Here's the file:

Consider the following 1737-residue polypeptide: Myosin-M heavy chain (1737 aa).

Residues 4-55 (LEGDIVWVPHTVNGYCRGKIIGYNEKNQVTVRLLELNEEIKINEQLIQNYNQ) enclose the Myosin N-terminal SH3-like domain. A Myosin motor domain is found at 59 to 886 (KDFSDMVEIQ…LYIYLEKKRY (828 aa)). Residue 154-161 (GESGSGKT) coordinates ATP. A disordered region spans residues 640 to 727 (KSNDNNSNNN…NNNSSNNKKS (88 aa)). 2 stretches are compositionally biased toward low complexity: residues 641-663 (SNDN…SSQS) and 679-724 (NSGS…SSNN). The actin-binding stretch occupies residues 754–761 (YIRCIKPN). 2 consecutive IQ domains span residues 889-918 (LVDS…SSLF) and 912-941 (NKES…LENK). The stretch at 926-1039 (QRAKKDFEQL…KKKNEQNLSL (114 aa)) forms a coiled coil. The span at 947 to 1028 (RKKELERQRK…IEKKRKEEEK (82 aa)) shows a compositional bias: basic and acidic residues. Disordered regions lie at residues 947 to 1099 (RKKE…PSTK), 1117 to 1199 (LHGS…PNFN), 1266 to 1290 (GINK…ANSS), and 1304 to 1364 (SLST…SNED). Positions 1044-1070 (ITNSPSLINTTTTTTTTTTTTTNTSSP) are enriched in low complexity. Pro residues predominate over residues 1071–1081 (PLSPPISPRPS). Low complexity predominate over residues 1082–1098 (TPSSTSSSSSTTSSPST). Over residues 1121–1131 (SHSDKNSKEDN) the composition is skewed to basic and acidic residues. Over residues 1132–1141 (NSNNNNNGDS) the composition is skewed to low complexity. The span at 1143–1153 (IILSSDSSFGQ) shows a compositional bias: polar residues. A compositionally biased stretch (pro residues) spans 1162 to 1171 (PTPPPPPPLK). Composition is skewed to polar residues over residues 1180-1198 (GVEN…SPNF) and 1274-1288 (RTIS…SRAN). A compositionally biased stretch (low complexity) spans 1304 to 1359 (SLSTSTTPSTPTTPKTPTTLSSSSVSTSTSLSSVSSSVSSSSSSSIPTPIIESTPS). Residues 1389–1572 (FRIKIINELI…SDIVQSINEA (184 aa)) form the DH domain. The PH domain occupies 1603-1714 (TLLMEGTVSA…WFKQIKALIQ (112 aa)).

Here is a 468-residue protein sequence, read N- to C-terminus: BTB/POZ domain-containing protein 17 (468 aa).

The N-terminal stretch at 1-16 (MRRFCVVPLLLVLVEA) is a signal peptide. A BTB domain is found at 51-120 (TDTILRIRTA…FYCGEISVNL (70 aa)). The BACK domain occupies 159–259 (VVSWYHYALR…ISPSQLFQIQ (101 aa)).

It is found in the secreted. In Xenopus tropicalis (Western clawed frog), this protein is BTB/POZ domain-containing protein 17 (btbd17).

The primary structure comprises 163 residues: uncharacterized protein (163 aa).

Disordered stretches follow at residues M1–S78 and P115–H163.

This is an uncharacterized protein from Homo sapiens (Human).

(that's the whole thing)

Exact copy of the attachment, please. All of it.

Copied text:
Consider the following 1737-residue polypeptide: Myosin-M heavy chain (1737 aa).

Residues 4-55 (LEGDIVWVPHTVNGYCRGKIIGYNEKNQVTVRLLELNEEIKINEQLIQNYNQ) enclose the Myosin N-terminal SH3-like domain. A Myosin motor domain is found at 59 to 886 (KDFSDMVEIQ…LYIYLEKKRY (828 aa)). Residue 154-161 (GESGSGKT) coordinates ATP. A disordered region spans residues 640 to 727 (KSNDNNSNNN…NNNSSNNKKS (88 aa)). 2 stretches are compositionally biased toward low complexity: residues 641-663 (SNDN…SSQS) and 679-724 (NSGS…SSNN). The actin-binding stretch occupies residues 754–761 (YIRCIKPN). 2 consecutive IQ domains span residues 889-918 (LVDS…SSLF) and 912-941 (NKES…LENK). The stretch at 926-1039 (QRAKKDFEQL…KKKNEQNLSL (114 aa)) forms a coiled coil. The span at 947 to 1028 (RKKELERQRK…IEKKRKEEEK (82 aa)) shows a compositional bias: basic and acidic residues. Disordered regions lie at residues 947 to 1099 (RKKE…PSTK), 1117 to 1199 (LHGS…PNFN), 1266 to 1290 (GINK…ANSS), and 1304 to 1364 (SLST…SNED). Positions 1044-1070 (ITNSPSLINTTTTTTTTTTTTTNTSSP) are enriched in low complexity. Pro residues predominate over residues 1071–1081 (PLSPPISPRPS). Low complexity predominate over residues 1082–1098 (TPSSTSSSSSTTSSPST). Over residues 1121–1131 (SHSDKNSKEDN) the composition is skewed to basic and acidic residues. Over residues 1132–1141 (NSNNNNNGDS) the composition is skewed to low complexity. The span at 1143–1153 (IILSSDSSFGQ) shows a compositional bias: polar residues. A compositionally biased stretch (pro residues) spans 1162 to 1171 (PTPPPPPPLK). Composition is skewed to polar residues over residues 1180-1198 (GVEN…SPNF) and 1274-1288 (RTIS…SRAN). A compositionally biased stretch (low complexity) spans 1304 to 1359 (SLSTSTTPSTPTTPKTPTTLSSSSVSTSTSLSSVSSSVSSSSSSSIPTPIIESTPS). Residues 1389–1572 (FRIKIINELI…SDIVQSINEA (184 aa)) form the DH domain. The PH domain occupies 1603-1714 (TLLMEGTVSA…WFKQIKALIQ (112 aa)).

Here is a 468-residue protein sequence, read N- to C-terminus: BTB/POZ domain-containing protein 17 (468 aa).

The N-terminal stretch at 1-16 (MRRFCVVPLLLVLVEA) is a signal peptide. A BTB domain is found at 51-120 (TDTILRIRTA…FYCGEISVNL (70 aa)). The BACK domain occupies 159–259 (VVSWYHYALR…ISPSQLFQIQ (101 aa)).

It is found in the secreted. In Xenopus tropicalis (Western clawed frog), this protein is BTB/POZ domain-containing protein 17 (btbd17).

The primary structure comprises 163 residues: uncharacterized protein (163 aa).

Disordered stretches follow at residues M1–S78 and P115–H163.

This is an uncharacterized protein from Homo sapiens (Human).